Less is more

Quite some years ago, we worked on a major event with the BBC and The Economist featuring Tom Peters. This involved various meetings at the BBC (you went to them in those days) and during that experience quite a few things struck me:

  • the sheer number of people that they would field at such meetings – lots of people making notes on the same special pads, so much so that I called them ‘The Clipboard Club’
  • none of them seemed commercially minded
  • not many of them were at all creative
  • they all had a very high opinion of themselves
  • they were smug in their positions, well pleased with their career achievements
  • they were happy to pay large fees to secure the services of people who should actually have been paying them for securing airtime to promote their business (incidentally this applies now to ITV and Simon Cowell – don’t pay him, charge him to build his and Sony’s brand.
  • I felt that I was paying for all of them (through the licence fee) but they saw themselves as anything but the civil servants that they, in fact, were (and are).

It has taken until now for all this to catch up with the BBC and the disclosure of job titles, salaries and top talent fees has made us all re-examine just what is going on. Actually, it took the novelist and former BBC Governor, Baroness (PD) James to skewer the Director General of the BBC and expose the ‘extraordinarily large salaries that are paid’ in what is a ‘basically, very unwieldy and very bureaucratic’ BBC.

Apparently, 375 of the staff of the BBC earn over £100,000 and 37 earn more than £170,000 and more than the Prime Minister. PD James ‘wonders what exactly these people are doing.’ For example they have a Director of Marketing, Communications and Audiences (£313,000), a Director of Communications (£225,940), a Director of Brand and Planning (£167,14) and a Director of Audiences (£159,000). She asked – ‘What actually is going on here? I’m just not convinced that we need to pay these (people) this amount of money.’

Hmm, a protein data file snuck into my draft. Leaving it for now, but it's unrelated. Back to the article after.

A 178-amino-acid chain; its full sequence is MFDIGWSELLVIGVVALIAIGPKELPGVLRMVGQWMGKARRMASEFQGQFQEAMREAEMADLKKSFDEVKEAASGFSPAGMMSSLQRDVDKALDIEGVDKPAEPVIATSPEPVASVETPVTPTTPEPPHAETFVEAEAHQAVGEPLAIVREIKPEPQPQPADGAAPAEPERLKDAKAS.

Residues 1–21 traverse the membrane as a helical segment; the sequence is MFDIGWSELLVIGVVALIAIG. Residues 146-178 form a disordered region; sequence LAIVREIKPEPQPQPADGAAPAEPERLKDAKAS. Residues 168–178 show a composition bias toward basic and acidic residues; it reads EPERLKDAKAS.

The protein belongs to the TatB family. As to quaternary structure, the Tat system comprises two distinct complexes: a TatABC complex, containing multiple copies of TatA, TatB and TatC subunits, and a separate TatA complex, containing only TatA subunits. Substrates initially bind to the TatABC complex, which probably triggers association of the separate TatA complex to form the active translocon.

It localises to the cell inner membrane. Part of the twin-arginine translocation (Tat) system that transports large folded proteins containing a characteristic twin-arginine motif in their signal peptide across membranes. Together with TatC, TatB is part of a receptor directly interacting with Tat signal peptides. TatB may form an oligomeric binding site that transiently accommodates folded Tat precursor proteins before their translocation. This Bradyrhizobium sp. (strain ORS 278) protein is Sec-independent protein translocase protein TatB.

The BBC kids itself that it operates commercially, because it claims to compete with commercial television companies, but this is nonsense. It is not subject to the same pressures that commercial organisations and their ‘rivals’ are under.

At the moment those outside the public sector (and the BBC is in the public sector) have to try to produce more and more with less and less. In the BBC, it is the other way around – they seem to produce less and less with more and more.

The truth is that they need a lot less people and need not pay them as much – staff would work there for less – for the prestige and privilege that working there bestows.

This is all symptomatic of problems throughout the public sector and the economy at large where the public sector is far, far too big – there are too many entrenched positions that are not questioned and pay-scales that are in excess of what needs to be paid.

This is the next battleground – it applies in the civil service and the NHS, in quangoland and the BBC – commercial rules should be applied. After all – we are all paying for it and they are spending our money. We in the commercial sector are fighting to take business decisions that fit with the tough times we are living through. We should insist that the BBC and its like face the same challenges.

Published on Feb 13, 2010 by Neil Thomas